Monday, June 10, 2013
Tuesday June 11, 2013
One of the Pharisees invited [Jesus] to a meal. When he arrived at the Pharisee's house and took his place at table, suddenly a woman came in, who had a bad name in the town. She had heard he was dining with the Pharisee and had brought with her an alabaster jar of ointment. She waited behind him at his feet, weeping, and her tears fell on his feet, and she wiped them away with her hair; then she covered his feet with kisses and anointed them with the ointment. When the Pharisee who had invited him saw this, he said to himself, 'If this man were a prophet, he would know who this woman is and what sort of person it is who is touching him and what a bad name she has.'
What do you see?
A woman with a bad reputation or a human soul who loves extravagantly? A histrionic display or an unshackled heart?
A generation ago Billy Joel sang that he’d “rather laugh with the sinners than cry with the saints.” Jesus agrees with Billy. So do I.
When the saints, like this Pharisee, focus on properness and purity they are no fun and uninteresting. They are also blind to the only things that matter, loving, laughter and life.
And the Spirit of God is nothing if not the Spirit of life, laughter and love.
The Divine Spirit sets the heart free from its narrow constrictions to risk looking ridiculous, over-the-top and foolish for the sake of the love that bubbles at its core.
The Pharisee, Simon by name, lives comfortably within the constrictions of proprieties of law and convention, but I’d rather hang out with the woman who cried at Jesus feet and wiped them with her tears.
God knows, she’d make me nervous. I’d squirm in her presence because at age 60 there is still too damn much of Simon in me.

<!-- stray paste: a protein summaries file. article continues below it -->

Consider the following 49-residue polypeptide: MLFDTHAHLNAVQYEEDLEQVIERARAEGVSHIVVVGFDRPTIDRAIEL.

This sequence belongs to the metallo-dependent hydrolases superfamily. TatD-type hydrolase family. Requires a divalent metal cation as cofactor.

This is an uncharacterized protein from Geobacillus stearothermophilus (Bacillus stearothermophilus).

I learned social niceties quite young and was told the ‘nice people’ do the ‘right things’ don’t have bad reputations, and ‘good Christians’ are polite, respectful and don’t engage in unsettling emotional displays..
I should have known immediately that this was nonsense and had nothing to do with Jesus, but I guess I am a slow learner.
The woman would shame me, too. The free flow of her heart, shedding tears onto the feet of the soul who had healed her soul, reveals the hesitance of my heart, my tendency to hold back and be cautious. Such hesitancy resists the Spirit’s urge to praise and sing, laugh and weep at the crazy giddiness of the gospel of God’s illimitable love.
It also obscures the beauty and joy that would flow through me (and you) just as certainly as it does through this woman.
Weeping, pouring her heart onto Jesus feet, she is a compelling portrait of a soul set free, a heart come alive. She, not Simon, is the model of true humanity.
She invites us to throw our cautions to the wind, forget our self-protective proprieties and let ourselves feel … and express … the crazy love that is the Spirit within, hungry to be set free.
Pr. David L. Miller